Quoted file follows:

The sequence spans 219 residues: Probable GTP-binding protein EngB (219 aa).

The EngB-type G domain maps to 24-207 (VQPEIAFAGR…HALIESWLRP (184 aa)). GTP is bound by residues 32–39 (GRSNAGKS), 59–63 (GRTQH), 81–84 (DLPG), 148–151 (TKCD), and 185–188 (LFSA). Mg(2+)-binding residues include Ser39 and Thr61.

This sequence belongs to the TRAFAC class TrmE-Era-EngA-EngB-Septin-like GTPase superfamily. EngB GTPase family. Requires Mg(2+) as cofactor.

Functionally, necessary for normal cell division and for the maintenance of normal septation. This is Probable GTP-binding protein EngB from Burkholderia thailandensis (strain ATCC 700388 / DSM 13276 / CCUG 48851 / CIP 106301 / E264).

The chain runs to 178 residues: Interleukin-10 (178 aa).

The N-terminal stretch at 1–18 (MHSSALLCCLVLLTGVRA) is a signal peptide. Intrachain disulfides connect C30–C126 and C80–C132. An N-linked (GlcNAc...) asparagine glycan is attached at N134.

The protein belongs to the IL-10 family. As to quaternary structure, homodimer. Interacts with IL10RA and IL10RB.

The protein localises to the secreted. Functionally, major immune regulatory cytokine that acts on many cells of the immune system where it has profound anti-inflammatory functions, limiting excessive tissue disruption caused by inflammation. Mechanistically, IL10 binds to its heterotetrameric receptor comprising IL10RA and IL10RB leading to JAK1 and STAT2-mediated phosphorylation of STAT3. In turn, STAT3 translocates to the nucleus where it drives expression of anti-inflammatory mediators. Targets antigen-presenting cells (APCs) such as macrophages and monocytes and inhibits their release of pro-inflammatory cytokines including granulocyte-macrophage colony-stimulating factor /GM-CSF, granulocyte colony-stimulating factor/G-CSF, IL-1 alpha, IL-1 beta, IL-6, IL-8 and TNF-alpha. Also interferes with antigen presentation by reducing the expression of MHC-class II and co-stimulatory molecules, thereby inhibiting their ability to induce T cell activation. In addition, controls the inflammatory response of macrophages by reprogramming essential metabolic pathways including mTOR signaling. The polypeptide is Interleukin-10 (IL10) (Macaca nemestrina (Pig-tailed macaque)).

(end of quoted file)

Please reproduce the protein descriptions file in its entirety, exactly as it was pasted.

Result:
The sequence spans 219 residues: Probable GTP-binding protein EngB (219 aa).

The EngB-type G domain maps to 24-207 (VQPEIAFAGR…HALIESWLRP (184 aa)). GTP is bound by residues 32–39 (GRSNAGKS), 59–63 (GRTQH), 81–84 (DLPG), 148–151 (TKCD), and 185–188 (LFSA). Mg(2+)-binding residues include Ser39 and Thr61.

This sequence belongs to the TRAFAC class TrmE-Era-EngA-EngB-Septin-like GTPase superfamily. EngB GTPase family. Requires Mg(2+) as cofactor.

Functionally, necessary for normal cell division and for the maintenance of normal septation. This is Probable GTP-binding protein EngB from Burkholderia thailandensis (strain ATCC 700388 / DSM 13276 / CCUG 48851 / CIP 106301 / E264).

The chain runs to 178 residues: Interleukin-10 (178 aa).

The N-terminal stretch at 1–18 (MHSSALLCCLVLLTGVRA) is a signal peptide. Intrachain disulfides connect C30–C126 and C80–C132. An N-linked (GlcNAc...) asparagine glycan is attached at N134.

The protein belongs to the IL-10 family. As to quaternary structure, homodimer. Interacts with IL10RA and IL10RB.

The protein localises to the secreted. Functionally, major immune regulatory cytokine that acts on many cells of the immune system where it has profound anti-inflammatory functions, limiting excessive tissue disruption caused by inflammation. Mechanistically, IL10 binds to its heterotetrameric receptor comprising IL10RA and IL10RB leading to JAK1 and STAT2-mediated phosphorylation of STAT3. In turn, STAT3 translocates to the nucleus where it drives expression of anti-inflammatory mediators. Targets antigen-presenting cells (APCs) such as macrophages and monocytes and inhibits their release of pro-inflammatory cytokines including granulocyte-macrophage colony-stimulating factor /GM-CSF, granulocyte colony-stimulating factor/G-CSF, IL-1 alpha, IL-1 beta, IL-6, IL-8 and TNF-alpha. Also interferes with antigen presentation by reducing the expression of MHC-class II and co-stimulatory molecules, thereby inhibiting their ability to induce T cell activation. In addition, controls the inflammatory response of macrophages by reprogramming essential metabolic pathways including mTOR signaling. The polypeptide is Interleukin-10 (IL10) (Macaca nemestrina (Pig-tailed macaque)).